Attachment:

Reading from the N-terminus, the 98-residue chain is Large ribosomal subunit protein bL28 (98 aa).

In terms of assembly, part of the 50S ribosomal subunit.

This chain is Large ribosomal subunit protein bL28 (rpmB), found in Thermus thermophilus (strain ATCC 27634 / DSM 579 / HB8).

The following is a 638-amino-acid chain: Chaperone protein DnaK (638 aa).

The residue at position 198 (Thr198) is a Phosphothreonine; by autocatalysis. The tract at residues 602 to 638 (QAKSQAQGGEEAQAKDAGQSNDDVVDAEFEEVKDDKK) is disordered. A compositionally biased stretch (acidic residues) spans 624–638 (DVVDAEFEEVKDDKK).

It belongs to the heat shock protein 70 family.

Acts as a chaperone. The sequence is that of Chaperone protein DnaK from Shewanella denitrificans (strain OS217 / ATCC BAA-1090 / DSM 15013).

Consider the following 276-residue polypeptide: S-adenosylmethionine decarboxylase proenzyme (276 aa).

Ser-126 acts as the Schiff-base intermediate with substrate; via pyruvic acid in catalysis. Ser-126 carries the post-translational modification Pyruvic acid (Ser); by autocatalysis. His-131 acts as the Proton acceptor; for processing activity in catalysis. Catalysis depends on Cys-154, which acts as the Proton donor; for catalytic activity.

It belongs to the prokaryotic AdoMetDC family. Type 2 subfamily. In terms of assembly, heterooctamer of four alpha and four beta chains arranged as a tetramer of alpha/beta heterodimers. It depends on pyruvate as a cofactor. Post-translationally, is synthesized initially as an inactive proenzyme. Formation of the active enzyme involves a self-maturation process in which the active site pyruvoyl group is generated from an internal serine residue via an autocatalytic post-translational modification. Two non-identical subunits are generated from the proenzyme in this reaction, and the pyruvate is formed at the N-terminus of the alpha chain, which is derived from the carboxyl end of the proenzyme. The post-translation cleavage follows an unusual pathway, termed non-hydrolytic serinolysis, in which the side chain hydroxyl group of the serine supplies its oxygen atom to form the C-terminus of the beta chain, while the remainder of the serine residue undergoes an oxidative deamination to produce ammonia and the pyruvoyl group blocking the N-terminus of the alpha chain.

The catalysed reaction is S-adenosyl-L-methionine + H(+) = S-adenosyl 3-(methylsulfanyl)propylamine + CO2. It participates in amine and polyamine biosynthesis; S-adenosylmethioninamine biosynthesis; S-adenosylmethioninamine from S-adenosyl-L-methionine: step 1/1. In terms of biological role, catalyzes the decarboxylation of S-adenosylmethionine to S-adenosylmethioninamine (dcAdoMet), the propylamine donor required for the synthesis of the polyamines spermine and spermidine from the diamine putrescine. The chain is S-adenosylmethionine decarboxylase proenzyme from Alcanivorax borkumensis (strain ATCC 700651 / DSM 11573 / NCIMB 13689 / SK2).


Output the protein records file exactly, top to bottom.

Reading from the N-terminus, the 98-residue chain is Large ribosomal subunit protein bL28 (98 aa).

In terms of assembly, part of the 50S ribosomal subunit.

This chain is Large ribosomal subunit protein bL28 (rpmB), found in Thermus thermophilus (strain ATCC 27634 / DSM 579 / HB8).

The following is a 638-amino-acid chain: Chaperone protein DnaK (638 aa).

The residue at position 198 (Thr198) is a Phosphothreonine; by autocatalysis. The tract at residues 602 to 638 (QAKSQAQGGEEAQAKDAGQSNDDVVDAEFEEVKDDKK) is disordered. A compositionally biased stretch (acidic residues) spans 624–638 (DVVDAEFEEVKDDKK).

It belongs to the heat shock protein 70 family.

Acts as a chaperone. The sequence is that of Chaperone protein DnaK from Shewanella denitrificans (strain OS217 / ATCC BAA-1090 / DSM 15013).

Consider the following 276-residue polypeptide: S-adenosylmethionine decarboxylase proenzyme (276 aa).

Ser-126 acts as the Schiff-base intermediate with substrate; via pyruvic acid in catalysis. Ser-126 carries the post-translational modification Pyruvic acid (Ser); by autocatalysis. His-131 acts as the Proton acceptor; for processing activity in catalysis. Catalysis depends on Cys-154, which acts as the Proton donor; for catalytic activity.

It belongs to the prokaryotic AdoMetDC family. Type 2 subfamily. In terms of assembly, heterooctamer of four alpha and four beta chains arranged as a tetramer of alpha/beta heterodimers. It depends on pyruvate as a cofactor. Post-translationally, is synthesized initially as an inactive proenzyme. Formation of the active enzyme involves a self-maturation process in which the active site pyruvoyl group is generated from an internal serine residue via an autocatalytic post-translational modification. Two non-identical subunits are generated from the proenzyme in this reaction, and the pyruvate is formed at the N-terminus of the alpha chain, which is derived from the carboxyl end of the proenzyme. The post-translation cleavage follows an unusual pathway, termed non-hydrolytic serinolysis, in which the side chain hydroxyl group of the serine supplies its oxygen atom to form the C-terminus of the beta chain, while the remainder of the serine residue undergoes an oxidative deamination to produce ammonia and the pyruvoyl group blocking the N-terminus of the alpha chain.

The catalysed reaction is S-adenosyl-L-methionine + H(+) = S-adenosyl 3-(methylsulfanyl)propylamine + CO2. It participates in amine and polyamine biosynthesis; S-adenosylmethioninamine biosynthesis; S-adenosylmethioninamine from S-adenosyl-L-methionine: step 1/1. In terms of biological role, catalyzes the decarboxylation of S-adenosylmethionine to S-adenosylmethioninamine (dcAdoMet), the propylamine donor required for the synthesis of the polyamines spermine and spermidine from the diamine putrescine. The chain is S-adenosylmethionine decarboxylase proenzyme from Alcanivorax borkumensis (strain ATCC 700651 / DSM 11573 / NCIMB 13689 / SK2).